Do You Know?
In working on this website, lots of
questions have come up that I can not find the answer to. This page is
being set up to ask some of these questions, often strange, and solicit
you to send us your answers. Your answer does not have to be the
"certified truth", your opinion is also welcomed. Replies
will be posted on this page.
Also, if you have a question about Pacolet, send it to me and I will
put it on this page.
Send me your answers and questions to email@example.com
1. Where were the
bricks made to build the mills? It is possible that the bricks
for the new mill were brought in by rail on the Dummy line. However,
the first mills used thousands of bricks that must have been locally
made. You would think that some evidence of the clay pits and brick
kilns would still exist. One possible clue might be the name of "Quarry
Street" that leaves the mill village close to Brewster Street. This is
a long way from the stone quarries and does not lead to them.
It appears that at least part of this question has been
the June, 1951 issue of the Neigh
newspaper there was an interview with
Mr. Charley Wells.(http://pacoletmemories.com/issue651.pdf.)
Wells was 76 years old . Mr. Wells had started working for
the mill about 1891. One of his first jobs, in 1892, was to help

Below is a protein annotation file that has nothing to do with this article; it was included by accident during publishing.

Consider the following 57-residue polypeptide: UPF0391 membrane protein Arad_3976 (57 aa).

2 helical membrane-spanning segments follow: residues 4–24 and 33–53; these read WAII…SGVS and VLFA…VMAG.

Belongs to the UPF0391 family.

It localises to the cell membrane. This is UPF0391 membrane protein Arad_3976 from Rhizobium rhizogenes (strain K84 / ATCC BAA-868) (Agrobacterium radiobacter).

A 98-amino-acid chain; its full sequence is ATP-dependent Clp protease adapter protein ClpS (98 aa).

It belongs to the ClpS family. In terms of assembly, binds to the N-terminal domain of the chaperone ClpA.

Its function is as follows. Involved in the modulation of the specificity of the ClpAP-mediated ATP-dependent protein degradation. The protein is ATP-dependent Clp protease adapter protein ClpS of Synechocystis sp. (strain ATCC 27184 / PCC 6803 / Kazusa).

haul the bricks for building the Old Mill (Mill No. 3). He stated the
bricks were made near Salem church. This church was on Jerusalem Road
and is today known as New Salem Zion Church. He went on to say that the
lime for the morter was brought in barrels from a lime kiln at
Limestone in Gaffney. The sand was gotten from the river. It seems that
the "Quarry Street" name really was a clue to where the bricks were
made. Even today, "Quarry Street" leads to the road named "Zion
Church Road". This road connects to Jerusalem Road right at Zion
Google Earth maps show a small lake and an open area near the church
that might be related to the brick making.
2. What was the
name of the little store just outside White Rose Cemetery and
across the road from Pine Street on the road to Maysville?
Several people have identified this as
"Brown's Store" but not much else is known.
3. Who was
Brewster that the street was named after?
4. What year was
the ballpark built?
5. What was the
purpose of the "Duck Pond"?
Gene Campbell had an answer
this. The Duck Ponds (there were
two) were used to collect water to be used in the town's firefighting
sysyem. Water from these ponds was collected in tanks that were
connected to the fire hydrants. One was near the Elementary School at
the top of the Hotel Hill and the second Duck Pond was near the
intersection of Brewster Street and Quarry Street.
6. During the
great flood, how far up Limestone Street did the water reach? (On the
7. Before the
Dummy Line, for many years, raw cotton and finished cloth had to be
transported to and from Pacolet Station by large wagons pulled by
horses and mules. Exactly where was the road for this in the mill
village? ( The direct route, by way of Hotel Hill, seems way too steep.)
8. How did the Pacolet Mills
Elementary School become known as "The Grand Old Lady"?
This web site has been
started as a public service to share the
story of Pacolet. The web master and person to contact about putting
information on the web site is me, Gerald Teaster. Contact me at:
or by telephone at (843) 873-8117. My regular mail
1311 Jahnz Ave.
Summerville, SC 29485